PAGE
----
/EMS plans for potential emergency department closure

EMS plans for potential emergency department closure

By Chris Drost

The following are brief reports of items discussed during a Dec. 8 meeting of Haliburton County council held virtually.

Haliburton County council received an EMS (Emergency Medical Services) update from its chief, Tim Waite, at the Dec. 8 council meeting. He reported on the status of hospital emergency department closures  and the impact on EMS. While there had been some concerns about needing to close hospital emergency departments during the overnight hours due to a shortage of nurses, Haliburton Highlands Health Services has been able to find agency nurses to fill the void, at least until late-January – though unexpected staff shortages could still cause a reduction in services. If the Minden emergency department had to be closed, patients at the south end of the county would be taken to Lindsay, while those in the north would be re-routed to Bancroft. According to Waite, the rule is that they have to transport to the nearest hospital.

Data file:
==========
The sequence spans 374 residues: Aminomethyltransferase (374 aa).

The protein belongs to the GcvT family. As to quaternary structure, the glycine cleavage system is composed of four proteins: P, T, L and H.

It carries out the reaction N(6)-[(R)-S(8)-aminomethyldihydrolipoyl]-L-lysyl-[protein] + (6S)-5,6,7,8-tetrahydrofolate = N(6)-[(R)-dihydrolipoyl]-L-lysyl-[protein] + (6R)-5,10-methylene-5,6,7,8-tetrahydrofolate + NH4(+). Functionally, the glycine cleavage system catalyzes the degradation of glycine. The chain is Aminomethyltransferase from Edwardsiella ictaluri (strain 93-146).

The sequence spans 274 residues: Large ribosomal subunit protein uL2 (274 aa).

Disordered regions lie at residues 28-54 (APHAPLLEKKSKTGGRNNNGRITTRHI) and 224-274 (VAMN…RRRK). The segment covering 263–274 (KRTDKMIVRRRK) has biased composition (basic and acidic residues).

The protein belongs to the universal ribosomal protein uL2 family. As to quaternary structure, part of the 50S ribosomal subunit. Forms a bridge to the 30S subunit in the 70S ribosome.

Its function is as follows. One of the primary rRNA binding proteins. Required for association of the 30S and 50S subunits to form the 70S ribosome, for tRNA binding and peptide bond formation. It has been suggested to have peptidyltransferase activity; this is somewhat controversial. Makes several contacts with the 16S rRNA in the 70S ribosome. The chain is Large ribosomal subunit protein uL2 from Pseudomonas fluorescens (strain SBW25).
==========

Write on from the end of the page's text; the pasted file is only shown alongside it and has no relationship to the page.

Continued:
“What would happen to the response times?” questioned Dysart et al Mayor Andrea Roberts. Waite explained that “response time” is not how long it takes to get someone to the hospital. It refers to the time it takes for EMS to get to the person. This being the case, having to transport people farther would not cause an impact on the response times.

“Has there been any discussion with neighbouring hospitals?” asked Minden Hills Mayor Brent Devolin. Waite replied that he did not know of any. He clarified that the closures would probably be during the night shifts. He is not sure how many nights per week. It all depends on staff availability.

“The potential for disaster is huge,” added Devolin.

Hoping for funds to hire

Scott Ovell, Haliburton County’s newly hired director of economic development and tourism, presented his annual budget, which covered tourism marketing (digital, print, broadcast, branding and public relations), economic development marketing (investment and new resident attraction), Hike Haliburton, economic development programming and initiatives, and destination management plan implementation.